Time for Change

Change is hard. It’s hard to wake up in the morning without snoozing. It’s hard to stare at a blank piece of paper and write the first sentence. It’s hard to start a project, a job search, and especially a new organization or business.

Because change is hard, we typically stay in autopilot, we stick with the status quo, and we procrastinate.

But if we embrace change, amazing things start to happen. We grow, we learn, we make improvements in our lives.

In this issue, we applaud WGI Sport of the Arts for fostering change, for creating a new type of competitive marching arts experience called WGI Winds. We also applaud the groups who are taking advantage of this opportunity. In our cover story, “WGI Winds Debuts,” we spoke to several directors about their motivations, struggles and rewards when starting their new ensembles.

According to an ancient Chinese philosopher, “A journey of a thousand miles begins with a single step.”

In this journey, we might not walk in a straight line; we might even stumble and fall. But if we keep putting one foot in front of the other, we make progress, and eventually we reach our destination.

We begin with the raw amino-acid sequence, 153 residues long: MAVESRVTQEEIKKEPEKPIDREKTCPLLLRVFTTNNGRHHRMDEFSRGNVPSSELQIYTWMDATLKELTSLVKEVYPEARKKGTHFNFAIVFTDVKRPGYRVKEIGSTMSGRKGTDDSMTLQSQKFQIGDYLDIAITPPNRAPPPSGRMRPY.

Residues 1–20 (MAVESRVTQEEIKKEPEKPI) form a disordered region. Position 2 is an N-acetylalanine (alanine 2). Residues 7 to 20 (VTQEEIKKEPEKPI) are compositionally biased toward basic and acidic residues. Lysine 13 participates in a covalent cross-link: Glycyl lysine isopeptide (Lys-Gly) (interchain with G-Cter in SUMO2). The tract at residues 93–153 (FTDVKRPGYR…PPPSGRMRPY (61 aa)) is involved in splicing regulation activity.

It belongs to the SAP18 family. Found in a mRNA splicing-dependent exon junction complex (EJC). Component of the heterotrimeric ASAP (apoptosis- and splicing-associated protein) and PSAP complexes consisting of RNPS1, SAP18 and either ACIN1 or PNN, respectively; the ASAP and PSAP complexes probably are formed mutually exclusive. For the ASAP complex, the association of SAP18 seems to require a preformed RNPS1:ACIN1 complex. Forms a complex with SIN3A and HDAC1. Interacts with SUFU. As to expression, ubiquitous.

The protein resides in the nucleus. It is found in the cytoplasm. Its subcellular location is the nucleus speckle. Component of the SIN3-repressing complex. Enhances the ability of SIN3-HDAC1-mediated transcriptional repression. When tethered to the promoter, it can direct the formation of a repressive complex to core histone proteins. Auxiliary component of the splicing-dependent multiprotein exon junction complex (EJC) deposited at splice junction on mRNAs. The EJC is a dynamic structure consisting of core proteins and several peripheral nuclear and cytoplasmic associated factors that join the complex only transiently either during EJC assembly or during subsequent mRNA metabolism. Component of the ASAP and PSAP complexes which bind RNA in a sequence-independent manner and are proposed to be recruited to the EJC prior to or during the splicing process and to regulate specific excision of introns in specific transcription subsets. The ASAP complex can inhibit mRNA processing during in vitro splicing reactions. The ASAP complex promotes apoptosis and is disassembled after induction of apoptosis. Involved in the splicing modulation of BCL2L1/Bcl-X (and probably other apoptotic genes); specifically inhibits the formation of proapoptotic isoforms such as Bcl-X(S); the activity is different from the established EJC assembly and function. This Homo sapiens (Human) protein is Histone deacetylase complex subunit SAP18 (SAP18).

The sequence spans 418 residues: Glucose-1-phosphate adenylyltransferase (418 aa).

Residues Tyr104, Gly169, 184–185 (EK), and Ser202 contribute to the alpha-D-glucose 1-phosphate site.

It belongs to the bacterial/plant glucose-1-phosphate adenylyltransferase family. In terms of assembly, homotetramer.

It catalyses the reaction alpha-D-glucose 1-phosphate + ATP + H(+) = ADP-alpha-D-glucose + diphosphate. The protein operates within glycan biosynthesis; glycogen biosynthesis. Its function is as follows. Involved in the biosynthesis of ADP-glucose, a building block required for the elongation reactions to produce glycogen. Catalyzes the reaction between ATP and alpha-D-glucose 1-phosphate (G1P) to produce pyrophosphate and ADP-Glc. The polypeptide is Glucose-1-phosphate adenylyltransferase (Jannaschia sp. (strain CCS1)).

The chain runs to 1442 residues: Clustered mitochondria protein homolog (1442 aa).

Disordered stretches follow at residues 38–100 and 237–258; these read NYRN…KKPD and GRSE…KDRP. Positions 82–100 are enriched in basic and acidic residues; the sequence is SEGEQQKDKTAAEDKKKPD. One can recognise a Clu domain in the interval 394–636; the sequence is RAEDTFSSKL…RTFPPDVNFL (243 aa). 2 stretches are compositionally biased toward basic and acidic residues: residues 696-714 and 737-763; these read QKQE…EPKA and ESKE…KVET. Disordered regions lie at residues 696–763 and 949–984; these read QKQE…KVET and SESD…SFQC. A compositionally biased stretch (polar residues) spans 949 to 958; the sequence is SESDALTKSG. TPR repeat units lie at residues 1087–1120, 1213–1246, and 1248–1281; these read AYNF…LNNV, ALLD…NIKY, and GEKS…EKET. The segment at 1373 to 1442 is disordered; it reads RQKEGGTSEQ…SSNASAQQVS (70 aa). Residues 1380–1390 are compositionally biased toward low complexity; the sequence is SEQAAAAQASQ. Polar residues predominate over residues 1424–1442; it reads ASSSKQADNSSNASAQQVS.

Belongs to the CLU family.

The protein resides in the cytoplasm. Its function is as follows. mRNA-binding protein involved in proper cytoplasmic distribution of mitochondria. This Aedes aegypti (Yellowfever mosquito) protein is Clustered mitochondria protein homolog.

New WGI Winds directors aren’t the only ones who live by this mantra. In the article “Being Bisectional,” several young musicians share their stories about switching sections to gain new experiences in the marching arts activity. One wanted to march instead of being in the front ensemble; one wanted to join a drum corps with a new instrument; and another wanted to feel the music instead of play it. Though sometimes change can be lonely, these students found support from instructors and friends to help them reach their goals.

I recently watched a TED Talk by relationship expert Mel Robbins who said that getting what you want is simple (though not necessarily easy). Don’t say, “I’m fine.” Don’t engage your emergency brake. Force yourself to get out of your comfort zone. If you have an impulse to do something new, take action within five seconds. Figure out what you want and go for it.

Have Courage to Change,
Christine Ngeo Katzman
Publisher & Editor-in-Chief

About the author

Christine Ngeo Katzman

Christine Ngeo Katzman has played the flute since the age of 8. She marched in the Northwestern University Marching Band, including the 1996 Rose Bowl and 1997 Citrus Bowl. She graduated cum laude from Northwestern with a bachelor’s degree in journalism in 1997. Since then, she has worked in the publishing industry as a writer and editor and helped launch Play Music, a magazine for recreational musicians, sponsored by American Music Group (now Music and Arts Center). In the summer of 2006, Christine worked at Yamaha where she interacted with staff and students in various marching bands and drum corps. Christine earned her MBA with honors from the University of Southern California in May 2007.

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